Hard and soft edges are important elements in your paintings. The most popular way to soften edges is by applying different brush techniques of dragging, zigzagging and overlapping as demonstrated in this video. The other way, which is not employed as often by painters, is by using color and value.
First a quick definition: Hard edges provide a strong sense of where an object begins and ends, whereas soft edges disappear or fade into the background. They are also known as lost and found edges. Hard edges command attention from the viewer because of the sharp contrast, while soft edges bleed together.
Why is it important to utilize the technique of hard and soft edges? It is because they:
- Create variety and energy in a painting;
- Set the tone of your visual message;
- Direct the viewer to the areas of rest as well as the area(s) of focus;
- Demonstrate your mastery of painting.
Using color and value to achieve edge variety is a technique I like to use, particularly in my abstract paintings and those infused with realism. In these paintings, I often have many hard edges but I do not want them to draw immediate attention. I want to maintain the integrity of the edge, while the shapes disappear into the background.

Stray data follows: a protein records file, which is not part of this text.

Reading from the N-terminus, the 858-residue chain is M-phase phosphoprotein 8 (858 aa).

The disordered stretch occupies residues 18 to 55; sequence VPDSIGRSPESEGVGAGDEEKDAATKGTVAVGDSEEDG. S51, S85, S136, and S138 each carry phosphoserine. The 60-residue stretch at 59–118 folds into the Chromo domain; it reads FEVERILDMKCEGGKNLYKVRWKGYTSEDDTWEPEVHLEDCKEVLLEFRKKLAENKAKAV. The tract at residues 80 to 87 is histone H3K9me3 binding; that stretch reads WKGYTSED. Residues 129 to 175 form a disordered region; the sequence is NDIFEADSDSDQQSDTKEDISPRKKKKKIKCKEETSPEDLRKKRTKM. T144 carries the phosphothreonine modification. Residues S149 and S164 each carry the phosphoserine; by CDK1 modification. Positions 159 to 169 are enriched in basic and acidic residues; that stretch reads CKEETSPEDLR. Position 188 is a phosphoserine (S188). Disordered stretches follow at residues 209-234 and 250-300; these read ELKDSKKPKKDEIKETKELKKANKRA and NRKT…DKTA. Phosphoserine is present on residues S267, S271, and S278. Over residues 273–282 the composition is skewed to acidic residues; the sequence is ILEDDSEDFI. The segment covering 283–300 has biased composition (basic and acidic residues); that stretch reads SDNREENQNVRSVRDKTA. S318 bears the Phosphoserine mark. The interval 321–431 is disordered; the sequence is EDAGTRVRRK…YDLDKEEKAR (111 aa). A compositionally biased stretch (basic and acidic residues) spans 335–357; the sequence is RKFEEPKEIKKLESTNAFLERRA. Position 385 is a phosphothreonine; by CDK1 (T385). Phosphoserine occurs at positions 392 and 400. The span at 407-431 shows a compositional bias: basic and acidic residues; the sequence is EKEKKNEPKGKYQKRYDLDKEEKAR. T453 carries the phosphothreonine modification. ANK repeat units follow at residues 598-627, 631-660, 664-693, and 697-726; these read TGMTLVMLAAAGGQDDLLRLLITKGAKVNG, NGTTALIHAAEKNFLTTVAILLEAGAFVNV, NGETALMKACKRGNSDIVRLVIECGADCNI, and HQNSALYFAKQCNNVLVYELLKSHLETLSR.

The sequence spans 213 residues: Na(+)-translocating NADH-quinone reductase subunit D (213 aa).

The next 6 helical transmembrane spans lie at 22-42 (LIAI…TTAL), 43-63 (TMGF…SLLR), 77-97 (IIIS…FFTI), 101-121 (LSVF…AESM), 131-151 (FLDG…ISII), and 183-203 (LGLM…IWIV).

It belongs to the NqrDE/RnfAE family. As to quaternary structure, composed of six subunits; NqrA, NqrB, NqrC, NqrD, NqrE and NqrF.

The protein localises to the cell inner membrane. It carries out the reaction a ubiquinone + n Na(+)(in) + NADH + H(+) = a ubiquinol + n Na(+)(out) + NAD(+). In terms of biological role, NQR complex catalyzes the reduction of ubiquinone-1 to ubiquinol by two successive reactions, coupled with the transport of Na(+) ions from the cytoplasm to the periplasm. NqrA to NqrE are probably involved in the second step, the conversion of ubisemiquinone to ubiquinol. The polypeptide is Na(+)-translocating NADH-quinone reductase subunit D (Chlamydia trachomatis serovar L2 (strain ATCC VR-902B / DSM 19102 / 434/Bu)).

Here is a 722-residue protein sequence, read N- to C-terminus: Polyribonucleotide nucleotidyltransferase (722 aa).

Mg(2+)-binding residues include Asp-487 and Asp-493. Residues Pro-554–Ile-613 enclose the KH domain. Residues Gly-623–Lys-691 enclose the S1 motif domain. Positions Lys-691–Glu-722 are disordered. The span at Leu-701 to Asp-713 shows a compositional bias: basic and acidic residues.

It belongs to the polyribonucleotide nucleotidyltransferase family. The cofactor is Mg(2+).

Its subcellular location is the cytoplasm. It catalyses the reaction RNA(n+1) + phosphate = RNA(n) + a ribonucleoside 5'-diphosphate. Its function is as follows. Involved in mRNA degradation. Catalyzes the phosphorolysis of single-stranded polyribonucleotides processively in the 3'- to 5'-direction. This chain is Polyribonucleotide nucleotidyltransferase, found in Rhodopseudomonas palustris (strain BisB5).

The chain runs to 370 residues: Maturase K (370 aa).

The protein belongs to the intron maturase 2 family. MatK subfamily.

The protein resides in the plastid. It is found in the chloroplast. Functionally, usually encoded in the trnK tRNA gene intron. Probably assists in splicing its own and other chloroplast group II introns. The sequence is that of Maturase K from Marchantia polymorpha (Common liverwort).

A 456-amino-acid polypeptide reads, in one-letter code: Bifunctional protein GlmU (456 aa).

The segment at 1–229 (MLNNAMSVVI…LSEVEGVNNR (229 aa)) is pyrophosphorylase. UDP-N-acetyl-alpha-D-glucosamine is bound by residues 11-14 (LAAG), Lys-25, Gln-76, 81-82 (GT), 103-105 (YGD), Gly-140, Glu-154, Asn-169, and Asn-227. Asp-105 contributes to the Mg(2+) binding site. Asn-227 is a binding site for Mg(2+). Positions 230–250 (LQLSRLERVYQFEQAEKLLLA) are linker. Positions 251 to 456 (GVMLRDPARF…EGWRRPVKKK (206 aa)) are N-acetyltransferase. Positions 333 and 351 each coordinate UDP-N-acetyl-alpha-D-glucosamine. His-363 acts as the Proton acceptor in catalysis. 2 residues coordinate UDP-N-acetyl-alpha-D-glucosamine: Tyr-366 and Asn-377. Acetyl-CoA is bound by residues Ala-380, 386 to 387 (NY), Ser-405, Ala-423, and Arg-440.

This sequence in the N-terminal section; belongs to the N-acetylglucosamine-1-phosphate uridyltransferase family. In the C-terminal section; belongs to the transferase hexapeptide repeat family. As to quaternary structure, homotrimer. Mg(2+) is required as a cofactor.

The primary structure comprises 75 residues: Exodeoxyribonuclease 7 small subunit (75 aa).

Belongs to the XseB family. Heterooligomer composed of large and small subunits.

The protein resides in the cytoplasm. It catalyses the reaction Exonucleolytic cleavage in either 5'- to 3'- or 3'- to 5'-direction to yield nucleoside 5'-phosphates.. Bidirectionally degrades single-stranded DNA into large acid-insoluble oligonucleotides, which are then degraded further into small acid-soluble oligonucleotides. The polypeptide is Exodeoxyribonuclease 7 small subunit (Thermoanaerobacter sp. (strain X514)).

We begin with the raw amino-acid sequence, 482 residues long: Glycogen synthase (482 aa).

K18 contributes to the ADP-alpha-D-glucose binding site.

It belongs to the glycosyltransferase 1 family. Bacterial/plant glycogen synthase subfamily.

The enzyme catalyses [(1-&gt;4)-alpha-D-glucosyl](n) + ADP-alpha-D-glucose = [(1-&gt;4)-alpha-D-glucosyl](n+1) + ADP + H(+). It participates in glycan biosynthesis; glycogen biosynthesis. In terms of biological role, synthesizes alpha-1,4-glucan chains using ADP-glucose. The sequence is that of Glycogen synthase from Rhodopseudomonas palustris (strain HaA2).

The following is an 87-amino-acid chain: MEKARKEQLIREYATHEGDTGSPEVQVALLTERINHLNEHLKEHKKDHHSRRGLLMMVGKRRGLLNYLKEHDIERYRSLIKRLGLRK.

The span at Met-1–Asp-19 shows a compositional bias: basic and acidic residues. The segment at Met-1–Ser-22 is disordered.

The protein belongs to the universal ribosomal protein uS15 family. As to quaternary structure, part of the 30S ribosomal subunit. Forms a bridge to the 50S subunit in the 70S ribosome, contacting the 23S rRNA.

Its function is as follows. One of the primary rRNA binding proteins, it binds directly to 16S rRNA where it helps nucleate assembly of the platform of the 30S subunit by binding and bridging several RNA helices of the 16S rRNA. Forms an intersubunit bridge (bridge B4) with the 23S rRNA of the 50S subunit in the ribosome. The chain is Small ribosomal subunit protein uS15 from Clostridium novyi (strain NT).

In the painting below, you can see where variety is achieved around the edge of the rectangle. The edge between the background and the textured box is there, yet there is a variation of color and value where the two meet. (Earlier stages of the painting can be seen below.)
Below is an exercise that I teach in my live color classes. In this example I am using watercolor, but it can be executed in any medium. Students are first asked to choose a yellow, red and blue because they represent light, middle and dark values respectively. They paint 4 swatches of each of these colors as you can see here. [Read more…]